More than a dozen prominent colleges around the country broke records this year for the number of applicants they enticed.
How do I know this?
Because in one way or another, they proudly (and sometimes quickly) announced it. Never mind that more applicants mean more people to reject, and that the schools are ginning up desire merely to frustrate it. Sending out those rejection notices is part of the point. It's part of the boast: We are hard to breach and possibly out of reach.
The exclusivity only makes students want the colleges more.
And so New York University trumpets its new milestone in applications, the "largest increase in 15 years," according to a headline on its website. Colby College publicly thrills to its bounty, the result of an intensive recruitment effort that was the talk of higher-education circles, because it struck many observers as such a bald attempt to raise the school's stature not through the classroom but through the admissions office.
Colby saw a 47 percent surge in applications, from 5,148 during the last admissions cycle to 7,591 during the current one. This is according to a college news release that simultaneously crowed about the extra staff and extra energy that Colby had devoted to the pumping-up of applications.
Like many schools, it said that it was merely trying to construct the most talented and most diverse class of freshman that it could, and there's no doubt something to this. But there's more at work in the record application hauls at Harvard, Emory, Princeton, U-Penn, and Bucknell.
There's marketing; optics; bragging rights. Will Harvard's announcement of an unprecedented number of applicants be followed by an announcement of a lower-than-ever acceptance rate? Stay tuned. We'll know in a week or two.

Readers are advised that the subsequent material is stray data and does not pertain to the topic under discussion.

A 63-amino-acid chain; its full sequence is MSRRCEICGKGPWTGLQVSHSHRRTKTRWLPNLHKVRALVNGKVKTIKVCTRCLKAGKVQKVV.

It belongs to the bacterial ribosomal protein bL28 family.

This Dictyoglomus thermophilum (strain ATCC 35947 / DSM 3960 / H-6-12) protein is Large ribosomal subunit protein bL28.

Last year its rate wasn't as daunting as Stanford's, which hit a new milestone of exclusivity: 5.1 percent. Are Stanford's rivals, reputation-wise, intent on matching that?
That question underscores one of the forces fueling the epic levels of anxiety that now surround the college admissions process -- at least for kids privileged enough to have options, to be able to worry about more than whether they can afford tuition and whether their educations until this point have properly set them up for college.
But beyond colleges' intense marketing efforts and investment in exclusivity, what are some of the other forces? It's one of the subjects I explore in Where You Go Is Not Who You'll Be: An Antidote to the College Admissions Mania. I try to trace the roots of that mania:
It can't be divorced from a chapter of American life and a corrosion of American discourse in which not just Chevrolet and Cartier but everyday people worry about their "brands," and in which everything imaginable is subdivided into microclimates of privilege and validation. At the amusement park, you can do general admission or a special pass or an even fancier package that puts you instantly at the front of every line. At the Equinox fitness chain, trainers are designated by numbers -- Tiers 1, 2 and 3 -- that signal their experience and hourly rate, and there are deluxe hideaways within certain Equinox clubs, which use eye-scanning technology to figure out who belongs. In the plane, it's no longer just first class and coach. For a surcharge, there's extra legroom. For frequent fliers, there are exit-row seats, early boarding and first dibs on the overhead bins. You ascend and cling to a designated stratum with designated perks: gold, silver, platinum, diamond. In the United States circa 2015, it's not just shoes, handbags and SUVs that signal your status and how enviable you are. It's a whole lot else, and colleges have climbed higher and higher up the list--against all reason, and with needlessly hurtful consequences.